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Thomas Anderton
This eBook from the Gutenberg Project consists of approximately 111 pages of information about A Tale of One City.

In his earlier life and in his own particular line of business he was not a conspicuous success.  His heart was not in it or his hand either.  Speaking from my own experience, he made me about the worst fitting coat I ever wore.  Mr. Chamberlain, however, took his measure more successfully than he himself took other people’s, in a sartorial sense, and soon saw that he would make up into something useful if the cutting out was done for him.

Mr. Schnadhorst as a young man began by taking a keen and intelligent interest in local public life.  He came under the eye of Mr. Chamberlain, who quickly perceived that he possessed certain qualities which would prove useful and valuable if properly employed.  He saw in him a man of aptitude and capacity, who had the suaviter in modo, even if he had not much of the fortiter in re—­a man of method, persuasiveness, and industry, with a cool head, a safe temper, and a calm mind.

Of Mr. Schnadhorst’s possession of the last-named qualities I once had a striking proof.  It was on the occasion of one of Mr. Gladstone’s visits to Birmingham.  A great political meeting was held in Bingley Hall, and the immense gathering was in a fever of excitement.  I remember speaking with Mr. Schnadhorst in the course of the evening, and was greatly struck by his self-possessed, quiet, easy manner.  So far from being affected by the intense enthusiasm and feverish excitement that prevailed, he was just as cool and collected as though the occasion was some little tea party affair or a ward meeting, instead of the greatest indoor political demonstration ever held in Birmingham.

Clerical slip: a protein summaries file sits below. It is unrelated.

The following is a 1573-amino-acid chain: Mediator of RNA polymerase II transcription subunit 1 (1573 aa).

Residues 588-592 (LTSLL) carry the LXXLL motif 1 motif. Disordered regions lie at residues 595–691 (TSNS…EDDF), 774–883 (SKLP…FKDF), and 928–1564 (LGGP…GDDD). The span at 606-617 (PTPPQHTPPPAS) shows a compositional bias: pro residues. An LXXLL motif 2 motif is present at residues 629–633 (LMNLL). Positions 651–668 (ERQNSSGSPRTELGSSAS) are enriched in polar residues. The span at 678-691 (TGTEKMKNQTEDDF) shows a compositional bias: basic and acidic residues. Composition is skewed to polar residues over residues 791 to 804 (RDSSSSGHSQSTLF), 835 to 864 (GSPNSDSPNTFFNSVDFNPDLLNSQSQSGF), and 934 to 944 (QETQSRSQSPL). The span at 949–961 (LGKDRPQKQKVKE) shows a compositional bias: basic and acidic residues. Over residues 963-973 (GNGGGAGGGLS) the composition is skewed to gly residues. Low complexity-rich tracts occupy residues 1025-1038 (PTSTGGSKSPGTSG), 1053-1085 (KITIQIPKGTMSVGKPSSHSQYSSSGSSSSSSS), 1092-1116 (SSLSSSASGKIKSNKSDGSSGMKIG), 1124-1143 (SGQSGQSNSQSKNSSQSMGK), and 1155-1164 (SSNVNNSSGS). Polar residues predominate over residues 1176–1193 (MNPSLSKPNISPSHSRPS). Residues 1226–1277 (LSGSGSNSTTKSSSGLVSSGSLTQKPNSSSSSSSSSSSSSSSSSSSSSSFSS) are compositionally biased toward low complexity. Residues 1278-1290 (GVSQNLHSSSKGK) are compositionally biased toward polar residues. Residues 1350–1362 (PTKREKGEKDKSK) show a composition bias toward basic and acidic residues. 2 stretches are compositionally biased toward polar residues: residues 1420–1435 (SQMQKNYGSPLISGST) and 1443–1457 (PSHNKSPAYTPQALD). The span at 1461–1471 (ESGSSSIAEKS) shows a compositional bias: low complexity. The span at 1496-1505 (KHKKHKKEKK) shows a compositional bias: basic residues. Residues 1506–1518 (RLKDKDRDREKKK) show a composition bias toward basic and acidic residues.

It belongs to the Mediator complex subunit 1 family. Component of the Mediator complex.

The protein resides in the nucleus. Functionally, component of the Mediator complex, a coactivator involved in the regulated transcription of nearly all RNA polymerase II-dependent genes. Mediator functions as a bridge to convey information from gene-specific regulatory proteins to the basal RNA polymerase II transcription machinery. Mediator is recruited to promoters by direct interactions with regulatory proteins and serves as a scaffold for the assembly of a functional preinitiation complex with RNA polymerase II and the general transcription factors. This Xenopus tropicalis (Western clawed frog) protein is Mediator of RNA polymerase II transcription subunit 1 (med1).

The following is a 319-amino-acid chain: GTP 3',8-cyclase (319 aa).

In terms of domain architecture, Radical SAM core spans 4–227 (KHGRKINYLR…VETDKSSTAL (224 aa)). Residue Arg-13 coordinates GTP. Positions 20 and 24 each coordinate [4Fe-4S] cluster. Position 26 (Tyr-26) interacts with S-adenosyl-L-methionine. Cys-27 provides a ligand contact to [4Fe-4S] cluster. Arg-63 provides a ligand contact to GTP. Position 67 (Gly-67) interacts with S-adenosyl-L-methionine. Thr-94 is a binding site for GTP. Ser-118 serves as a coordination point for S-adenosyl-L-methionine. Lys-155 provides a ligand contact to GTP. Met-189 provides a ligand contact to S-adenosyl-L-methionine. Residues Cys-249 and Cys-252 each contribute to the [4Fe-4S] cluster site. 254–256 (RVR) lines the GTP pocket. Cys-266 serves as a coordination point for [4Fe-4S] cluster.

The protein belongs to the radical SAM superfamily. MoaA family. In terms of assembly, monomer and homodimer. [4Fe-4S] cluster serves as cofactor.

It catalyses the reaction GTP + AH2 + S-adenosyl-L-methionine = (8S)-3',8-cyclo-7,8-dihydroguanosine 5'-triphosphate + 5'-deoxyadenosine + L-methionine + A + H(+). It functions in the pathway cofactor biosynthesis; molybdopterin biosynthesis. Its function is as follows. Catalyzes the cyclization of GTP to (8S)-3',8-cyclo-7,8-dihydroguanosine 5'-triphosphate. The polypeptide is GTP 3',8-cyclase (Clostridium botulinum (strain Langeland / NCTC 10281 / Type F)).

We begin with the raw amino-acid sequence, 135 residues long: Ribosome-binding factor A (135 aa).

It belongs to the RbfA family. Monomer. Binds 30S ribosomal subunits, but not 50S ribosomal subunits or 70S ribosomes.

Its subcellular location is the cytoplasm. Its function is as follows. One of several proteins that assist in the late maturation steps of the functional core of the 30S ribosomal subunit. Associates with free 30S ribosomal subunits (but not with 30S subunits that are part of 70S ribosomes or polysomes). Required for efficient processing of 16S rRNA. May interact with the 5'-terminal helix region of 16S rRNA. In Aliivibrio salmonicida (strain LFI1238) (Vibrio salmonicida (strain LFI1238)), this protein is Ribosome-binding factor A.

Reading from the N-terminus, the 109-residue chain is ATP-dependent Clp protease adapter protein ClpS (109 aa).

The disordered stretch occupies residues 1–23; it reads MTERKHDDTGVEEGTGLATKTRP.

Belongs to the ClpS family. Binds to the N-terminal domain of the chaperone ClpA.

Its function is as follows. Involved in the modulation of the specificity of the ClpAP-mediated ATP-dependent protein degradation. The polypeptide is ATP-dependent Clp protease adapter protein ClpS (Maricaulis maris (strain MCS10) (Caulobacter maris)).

As already stated Mr. Chamberlain quickly perceived and plumbed to the bottom Mr. Schnadhorst’s capabilities, and as he was bent on solidifying and systematising, or, in other words, “caucusing” the Liberal party in Birmingham, he thought he saw in Mr. Schnadhorst the organising mind and methodical skill that would be eminently useful in carrying out the work.  Nor was he wrong.  Mr. Schnadhorst proved to be all that was expected of him, and the political world knows the rest.  How he became the great political machinist of his day, and how, by his zeal, ability, and method, he elevated “caucusing” or party “wire pulling” into a recognised system—­I had almost said a political science.

Circumstances have changed since that period.  Mr. Chamberlain made Mr. Schnadhorst, but Mr. Schnadhorst turned his back upon his maker.  He was probably actuated by conscientious motives and convictions, although professional politicians may not, as a rule, be credited with being greatly overburdened with conscientious scruples.  Still, Mr. Schnadhorst was, I think, generally credited by those who knew him with being an upright, earnest, honest man, so he may well be allowed the benefit of the doubt.

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